WikiLeaks’ Julian Assange faces US extradition judgment day, key dates recapped

If the high court rules the extradition can go ahead, Assange's legal avenues in Britain are exhausted, and his lawyers will turn to the European Court of Human Rights

19 May 2024 - 20:39
By Reuters
A supporter of WikiLeaks founder Julian Assange at a picket in London, March 26 2024. File photo
Image: Toby Melville/Reuters A supporter of WikiLeaks founder Julian Assange at a picket in London, March 26 2024. File photo

A British court could give a final decision on Monday on whether WikiLeaks' founder Julian Assange should be extradited to the United States over the mass leak of secret US documents, the culmination of 13 years of legal battles and detentions.

Two judges at the high court in London are set to rule on whether the court is satisfied by US assurances that Assange, 52, would not face the death penalty and could rely on the First Amendment right to free speech if he faced a US trial for spying.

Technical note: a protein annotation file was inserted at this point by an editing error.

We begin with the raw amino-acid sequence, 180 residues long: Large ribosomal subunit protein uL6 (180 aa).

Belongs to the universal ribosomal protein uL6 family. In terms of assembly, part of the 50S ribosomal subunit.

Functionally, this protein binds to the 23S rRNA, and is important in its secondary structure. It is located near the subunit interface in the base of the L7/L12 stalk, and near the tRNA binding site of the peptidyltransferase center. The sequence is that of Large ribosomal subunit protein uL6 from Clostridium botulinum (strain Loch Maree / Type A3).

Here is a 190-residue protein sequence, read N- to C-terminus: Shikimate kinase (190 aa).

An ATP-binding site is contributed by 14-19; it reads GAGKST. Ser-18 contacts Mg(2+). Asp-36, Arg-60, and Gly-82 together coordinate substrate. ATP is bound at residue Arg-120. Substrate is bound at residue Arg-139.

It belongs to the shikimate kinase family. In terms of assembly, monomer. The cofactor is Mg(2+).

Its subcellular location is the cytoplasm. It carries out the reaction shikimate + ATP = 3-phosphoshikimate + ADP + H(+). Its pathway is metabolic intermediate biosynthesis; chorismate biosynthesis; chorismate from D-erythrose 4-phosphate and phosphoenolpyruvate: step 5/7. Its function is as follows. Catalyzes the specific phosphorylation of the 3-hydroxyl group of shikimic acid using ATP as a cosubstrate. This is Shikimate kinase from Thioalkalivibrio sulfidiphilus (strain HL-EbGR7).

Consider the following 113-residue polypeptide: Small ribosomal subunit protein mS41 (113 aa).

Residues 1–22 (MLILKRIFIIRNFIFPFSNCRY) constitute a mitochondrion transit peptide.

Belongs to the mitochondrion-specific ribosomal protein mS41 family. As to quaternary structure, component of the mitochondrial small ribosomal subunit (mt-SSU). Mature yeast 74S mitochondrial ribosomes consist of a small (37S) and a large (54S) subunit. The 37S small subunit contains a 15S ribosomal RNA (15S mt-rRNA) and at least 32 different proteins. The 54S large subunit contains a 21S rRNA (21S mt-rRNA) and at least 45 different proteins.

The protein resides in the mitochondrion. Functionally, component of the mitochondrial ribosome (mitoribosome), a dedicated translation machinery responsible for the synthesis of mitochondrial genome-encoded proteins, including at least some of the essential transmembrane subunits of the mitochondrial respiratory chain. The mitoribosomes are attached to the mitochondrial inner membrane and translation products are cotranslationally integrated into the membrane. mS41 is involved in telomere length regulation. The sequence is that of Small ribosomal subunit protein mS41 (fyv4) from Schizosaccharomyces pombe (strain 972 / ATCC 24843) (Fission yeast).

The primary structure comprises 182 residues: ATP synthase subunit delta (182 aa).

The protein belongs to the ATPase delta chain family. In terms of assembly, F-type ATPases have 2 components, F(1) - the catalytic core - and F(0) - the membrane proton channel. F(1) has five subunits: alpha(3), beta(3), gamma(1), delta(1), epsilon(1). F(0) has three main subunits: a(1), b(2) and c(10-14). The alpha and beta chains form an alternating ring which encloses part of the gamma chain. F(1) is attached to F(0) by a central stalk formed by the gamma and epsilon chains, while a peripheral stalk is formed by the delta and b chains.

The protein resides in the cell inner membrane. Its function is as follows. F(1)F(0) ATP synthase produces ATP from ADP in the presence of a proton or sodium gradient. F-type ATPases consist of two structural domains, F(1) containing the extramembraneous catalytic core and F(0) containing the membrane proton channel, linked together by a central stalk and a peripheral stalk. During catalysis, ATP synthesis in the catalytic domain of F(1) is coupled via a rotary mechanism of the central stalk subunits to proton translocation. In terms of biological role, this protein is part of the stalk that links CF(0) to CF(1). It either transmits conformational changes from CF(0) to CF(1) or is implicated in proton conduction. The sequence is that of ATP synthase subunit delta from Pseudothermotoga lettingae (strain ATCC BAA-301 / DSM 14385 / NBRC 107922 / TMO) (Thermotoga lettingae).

Assange's legal team say he could be on a plane across the Atlantic within 24 hours of the decision, could be released from jail, or his case could yet again be bogged down in months of legal battles.

“I have the sense that anything could happen at this stage,” his wife Stella said last week. “Julian could be extradited, or he could be freed.”

She said her husband hoped to be in court for the crucial hearing.

WikiLeaks released hundreds of thousands of classified US military documents on Washington's wars in Afghanistan and Iraq — the largest security breaches of their kind in US military history — along with swathes of diplomatic cables.